The dialogue between business and science continued throughout 2018. There was a joint NGP-IUFRO session arranged at the ICPF2018 in China, which maintained momentum for science and the forest sector to continue narrowing down a list of critical topics for focused engagement. We supported the international scientific conference ‘Cool Forests at risk?/IBFRA18’, hosted in Austria by the International Institute for Applied Systems Analysis (IIASA), together with other scientific networks2. The conference focused on exploring the links between climate change, bioeconomy, and people and the Cool Forests (boreal and mountain forests).
The importance of Cool Forests for regulating climate was considered, as well as the type of adaptive management that will be needed to manage climate impacts on Cool Forests in the future. The conference brought scientists from all over the world, along with global NGOs and forest companies, to develop joint messages for consideration by policy makers.
We will continue researching climate-related risks both internally within our main wood sourcing areas and with our scientific partners. Our main focus is on climate change impacts affecting the growth and resilience of forests.
2) The conference was organised by the International Boreal Forest Research Association (IBFRA), the Pan-Eurasian
Experiment (PEEX), and IIASA, supported by IUFRO.
Related case studies
- Target 6.6 By 2020, protect and restore waterrelated ecosystems, including mountains, forests, wetlands, rivers, aquifers and lakes
- Target 8.4 Improve progressively, through 2030, global resource efficiency in consumption and production and endeavour to decouple economic growth from environmental degradation, in accordance with the 10‑Year Framework of Programmes on Sustainable Consumption and Production, with developed countries taking the lead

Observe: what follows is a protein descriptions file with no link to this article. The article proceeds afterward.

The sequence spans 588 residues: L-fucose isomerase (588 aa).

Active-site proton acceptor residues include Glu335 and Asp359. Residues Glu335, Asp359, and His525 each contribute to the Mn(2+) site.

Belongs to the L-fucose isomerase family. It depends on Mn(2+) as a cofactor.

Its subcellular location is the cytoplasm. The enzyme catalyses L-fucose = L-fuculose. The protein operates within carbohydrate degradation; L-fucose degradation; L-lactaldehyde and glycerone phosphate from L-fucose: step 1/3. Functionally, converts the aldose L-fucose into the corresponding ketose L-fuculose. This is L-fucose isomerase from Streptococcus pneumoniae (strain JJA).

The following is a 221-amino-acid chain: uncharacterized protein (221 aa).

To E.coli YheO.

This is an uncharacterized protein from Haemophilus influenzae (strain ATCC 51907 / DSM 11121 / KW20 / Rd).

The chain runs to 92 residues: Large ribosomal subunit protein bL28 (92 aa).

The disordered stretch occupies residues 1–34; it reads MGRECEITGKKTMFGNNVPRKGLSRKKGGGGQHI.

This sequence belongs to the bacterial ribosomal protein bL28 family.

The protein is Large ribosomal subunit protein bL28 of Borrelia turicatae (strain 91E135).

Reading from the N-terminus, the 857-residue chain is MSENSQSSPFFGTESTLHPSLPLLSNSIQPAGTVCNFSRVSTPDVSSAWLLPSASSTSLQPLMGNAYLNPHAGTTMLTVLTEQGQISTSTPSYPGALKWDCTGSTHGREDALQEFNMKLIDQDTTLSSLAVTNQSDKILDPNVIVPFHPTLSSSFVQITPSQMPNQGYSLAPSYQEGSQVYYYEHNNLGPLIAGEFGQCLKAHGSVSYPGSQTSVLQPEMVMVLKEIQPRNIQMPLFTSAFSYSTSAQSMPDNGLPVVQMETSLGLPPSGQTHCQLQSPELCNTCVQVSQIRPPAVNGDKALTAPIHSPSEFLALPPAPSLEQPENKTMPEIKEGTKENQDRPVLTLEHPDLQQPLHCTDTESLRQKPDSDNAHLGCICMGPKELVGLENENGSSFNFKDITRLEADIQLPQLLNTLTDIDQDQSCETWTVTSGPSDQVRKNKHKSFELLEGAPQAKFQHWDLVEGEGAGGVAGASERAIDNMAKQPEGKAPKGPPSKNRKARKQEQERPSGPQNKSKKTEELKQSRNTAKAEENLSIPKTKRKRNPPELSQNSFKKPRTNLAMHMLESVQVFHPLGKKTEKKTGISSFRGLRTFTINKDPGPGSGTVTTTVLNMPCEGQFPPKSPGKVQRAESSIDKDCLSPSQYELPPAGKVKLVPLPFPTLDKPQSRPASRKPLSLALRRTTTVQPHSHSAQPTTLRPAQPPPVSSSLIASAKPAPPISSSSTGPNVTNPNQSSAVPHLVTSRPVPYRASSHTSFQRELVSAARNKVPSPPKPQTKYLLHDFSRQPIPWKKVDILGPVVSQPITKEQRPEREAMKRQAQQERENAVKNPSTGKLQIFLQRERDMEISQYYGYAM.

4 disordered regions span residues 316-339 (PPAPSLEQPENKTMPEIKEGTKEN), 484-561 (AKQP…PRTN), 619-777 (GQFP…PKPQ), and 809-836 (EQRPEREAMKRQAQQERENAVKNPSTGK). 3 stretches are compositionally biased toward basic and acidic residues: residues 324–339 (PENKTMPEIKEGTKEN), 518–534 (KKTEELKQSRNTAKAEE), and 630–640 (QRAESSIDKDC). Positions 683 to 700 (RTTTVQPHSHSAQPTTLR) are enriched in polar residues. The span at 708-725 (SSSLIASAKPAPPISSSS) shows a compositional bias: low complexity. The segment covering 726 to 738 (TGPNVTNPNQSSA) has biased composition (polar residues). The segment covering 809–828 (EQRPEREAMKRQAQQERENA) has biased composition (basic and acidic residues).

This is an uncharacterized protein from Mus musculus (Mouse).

- Target 11.4 Strengthen efforts to protect and safeguard the world’s cultural and natural heritage
- Target 12.2 By 2030, achieve the sustainable management and efficient use of natural resources
- Target 15.1 By 2020, ensure the conservation, restoration and sustainable use of terrestrial and inland freshwater ecosystems and their services, in particular forests, wetlands, mountains and drylands, in line with obligations under international agreements
- Target 15.2 By 2020, promote the implementation of sustainable management of all types of forests, halt deforestation, restore degraded forests and substantially increase afforestation and reforestation globally
- Target 15.5 Take urgent and significant action to reduce the degradation of natural habitats, halt the loss of biodiversity and, by 2020, protect and prevent the extinction of threatened species
- Target 15.8 By 2020, introduce measures to prevent the introduction and significantly reduce the impact of invasive alien species on land and water ecosystems and control or eradicate the priority species
- Target 15.9 By 2020, integrate ecosystem and biodiversity values into national and local planning, development processes, poverty reduction strategies and accounts
- Target 17.17 Encourage and promote effective public, public-private and civil society partnerships, building on the experience and resourcing strategies of partnerships